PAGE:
This month, we had the opportunity to get away from city life and visit our dear friends on the island of Kauai. We had been talking with them for months about making time to hop over. Finally, I made a break in our calendar, and planned the escape. We landed in Lihue, and when Austin picked us up, he asked, “Are you ready for the jungle?!” 

“Yep! Take us to the jungle.” I wanted to take in all the smells of nature, the real Hawaii experience. 

We drove up the country roads of Kapa’a. Horses and cows stood grazing on the rolling hills, each home had at least an acre of property, unheard of in the busy congestion of Oahu. 

Pulling up the driveway was like opening up a private world of natural beauty and rustic simplicity. The Beans are caretakers for a 26 acre, family-owned property. They take care of landscaping, repairs, animals including chickens, ducks, sheep, and turkeys, all in exchange for free rent. (Whaaaaa?!?!)

Practical Living Quarters 

What impressed me the most was the simple and practical lifestyle they have made in a home. What used to be a horse stable turned yoga studio, is now the living quarters of a family of five. In fact, there are only three walls enclosing the living room area, and they would have it no other way. You can see why. 

Looking out to the back yard reveals the most beautiful Hawaiian plant life that encloses the property. We could hear and smell the rain coming down at different times of the day, what the locals call “liquid sunshine,” the most refreshing reminder of God’s creation. 

Also in the back yard, and what the kids couldn’t get enough of, was of course, a trampoline. But this one also served as a chicken coop. Incredible! What began as a small garden below and began to grow over the trampoline, made the experience even cooler because the kids had to climb through the foliage to get in. 

Practical Skills & Building a Life Together

A former airplane mechanic in the U.S. Coast Guard, Austin now enjoys woodworking. When they first accepted this care-taking opportunity, he had to throw together the kitchen and sink arrangement in a matter of days. Their counters are actually made of solid wood flooring, including an island cut out for a range stove. He also converted one of the former horse stalls in their home to a 10 x 10 workshop where he builds and repairs furniture, and has also fashioned some toys for the kids.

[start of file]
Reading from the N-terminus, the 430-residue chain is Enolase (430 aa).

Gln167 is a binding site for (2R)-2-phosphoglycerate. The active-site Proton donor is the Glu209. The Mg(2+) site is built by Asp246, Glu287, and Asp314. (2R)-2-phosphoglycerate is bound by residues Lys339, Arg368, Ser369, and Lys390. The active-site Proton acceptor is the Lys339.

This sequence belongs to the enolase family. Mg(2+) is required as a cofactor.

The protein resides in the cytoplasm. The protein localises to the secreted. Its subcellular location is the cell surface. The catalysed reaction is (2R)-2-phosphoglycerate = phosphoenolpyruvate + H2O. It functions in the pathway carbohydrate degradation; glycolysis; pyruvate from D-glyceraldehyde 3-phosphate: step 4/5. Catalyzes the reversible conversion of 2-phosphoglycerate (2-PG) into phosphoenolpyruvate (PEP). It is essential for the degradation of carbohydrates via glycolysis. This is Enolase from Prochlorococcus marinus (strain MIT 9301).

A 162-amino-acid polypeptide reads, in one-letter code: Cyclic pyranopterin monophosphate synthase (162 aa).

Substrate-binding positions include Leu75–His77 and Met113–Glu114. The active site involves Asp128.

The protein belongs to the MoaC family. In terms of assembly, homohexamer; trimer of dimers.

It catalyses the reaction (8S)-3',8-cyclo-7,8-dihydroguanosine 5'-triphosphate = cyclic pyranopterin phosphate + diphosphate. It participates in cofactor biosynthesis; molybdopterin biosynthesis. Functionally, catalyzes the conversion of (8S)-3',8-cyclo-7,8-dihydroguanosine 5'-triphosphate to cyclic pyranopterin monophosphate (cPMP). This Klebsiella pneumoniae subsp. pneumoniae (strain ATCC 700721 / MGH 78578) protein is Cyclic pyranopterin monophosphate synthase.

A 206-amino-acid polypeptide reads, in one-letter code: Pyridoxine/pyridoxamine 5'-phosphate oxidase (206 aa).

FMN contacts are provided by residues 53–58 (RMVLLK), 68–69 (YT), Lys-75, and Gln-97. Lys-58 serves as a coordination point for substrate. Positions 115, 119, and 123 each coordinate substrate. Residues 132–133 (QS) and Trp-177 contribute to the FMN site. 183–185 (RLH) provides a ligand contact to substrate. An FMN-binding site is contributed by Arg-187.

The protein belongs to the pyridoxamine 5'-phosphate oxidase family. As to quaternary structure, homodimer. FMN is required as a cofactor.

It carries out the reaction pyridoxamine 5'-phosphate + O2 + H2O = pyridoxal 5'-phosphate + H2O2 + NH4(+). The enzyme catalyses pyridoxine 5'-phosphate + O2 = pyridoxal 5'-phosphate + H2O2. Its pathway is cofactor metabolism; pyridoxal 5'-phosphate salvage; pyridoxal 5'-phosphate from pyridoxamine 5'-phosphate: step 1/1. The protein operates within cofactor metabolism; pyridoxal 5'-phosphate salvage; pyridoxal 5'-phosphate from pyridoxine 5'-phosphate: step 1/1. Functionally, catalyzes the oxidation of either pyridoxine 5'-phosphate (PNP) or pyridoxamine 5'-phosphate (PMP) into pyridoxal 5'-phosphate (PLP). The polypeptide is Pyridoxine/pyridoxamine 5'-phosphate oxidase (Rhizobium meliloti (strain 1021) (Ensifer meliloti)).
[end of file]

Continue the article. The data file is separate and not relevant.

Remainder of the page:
Everything in the common living space is designed to be open, sparing extra material that could have made closed cabinets, but none of that was necessary. Sheena would laughingly say, “Here’s all our stuff, you can see it all!” But the style reminded me so much of that minimalist bare essential trend that is so popular now. “Yep, we’re trendy like that!” Sheena says sarcastically. 

One of my favorite parts of this trip was experiencing this incredible shower that Austin make-shifted from an old claw-foot tub, some pipes and lumber. The overgrowth of vines, some string lights, and succulents made this the most picturesque nature bathing encounter I’ve ever seen!

It’s simple, and like a lot of young families in Hawaii, we find furniture wherever we can, or we make it ourselves. I saw that the Beans have made the best use of their talents and abilities, and their kids want for nothing. They are confident and daring little people who are so in touch with nature and the freedoms that would normally limit experiences that are kept inside four walls. They have a parrot in their room that is free to come and go as it pleases. They run with the chickens and ducks, they fish in the pond in the back yard, run in the open fields that lead to a waterfall and hiking trails. 

Mama’s Clothing Business